The Maritime province of Nova Scotia, Canada, will soon be home to the first whale sanctuary in North America.
The plans for the sanctuary, which is spearheaded by The Whale Sanctuary Project, commenced after Canada passed the Ending the Captivity of Whales and Dolphins Act, which prevents whales and dolphins from being held in captivity, especially for entertainment. As of right now, there are more than 220 beluga whales and 53 orca whales that are held captive around the world. These highly intelligent and social creatures suffer in small and confined spaces, which they are often forced to inhabit at aquariums and marine parks.
The new sanctuary is set to be located in Port Hilford Bay and will include 110 acres of habitat, a space that can comfortably accommodate around eight whales. Port Hilford Bay was selected because it could offer the whales and other wildlife an enriching environment to explore.
“The 110 acres that will be the whales’ home need to be in an environment that’s interesting, varied and enriching, safe and healthy, both for them and for all the other living creatures who inhabit the bay.” The Whale Sanctuary Project was announced in a press release. “For example, it should be deep in some places and shallow in others; with sandy seafloor in some parts and a variable seafloor in others—rich in plant and animal life and basically a place the whales can truly call home.”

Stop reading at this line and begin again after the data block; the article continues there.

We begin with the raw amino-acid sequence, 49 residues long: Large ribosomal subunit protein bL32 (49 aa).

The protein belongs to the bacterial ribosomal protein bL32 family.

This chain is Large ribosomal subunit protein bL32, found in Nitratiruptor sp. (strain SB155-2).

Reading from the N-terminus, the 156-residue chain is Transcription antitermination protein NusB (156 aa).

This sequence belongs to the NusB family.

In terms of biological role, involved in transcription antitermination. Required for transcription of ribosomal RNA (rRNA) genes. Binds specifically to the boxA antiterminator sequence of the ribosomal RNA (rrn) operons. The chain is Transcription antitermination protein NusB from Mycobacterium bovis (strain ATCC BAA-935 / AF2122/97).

The recently opened operations center for the sanctuary will be a short 20-minute drive away, and will also act as an educational hub for visitors.
“Visitors will be able to watch interactive video displays to learn about the sanctuary,” said the nonprofit. “They can learn about whales in general, and about whales in captivity and how their lives will be changed when they are retired to the natural environment of a sanctuary.”
The Whale Sanctuary Project collaborated with locals, such as members of the Mi’kmaq Nation, other nearby communities, local fishermen, and the government to form the whales’ sanctuary, which will be a home for whales rescued from captivity.
The organization hopes to raise $20 million for the project, which they plan to open in 2023.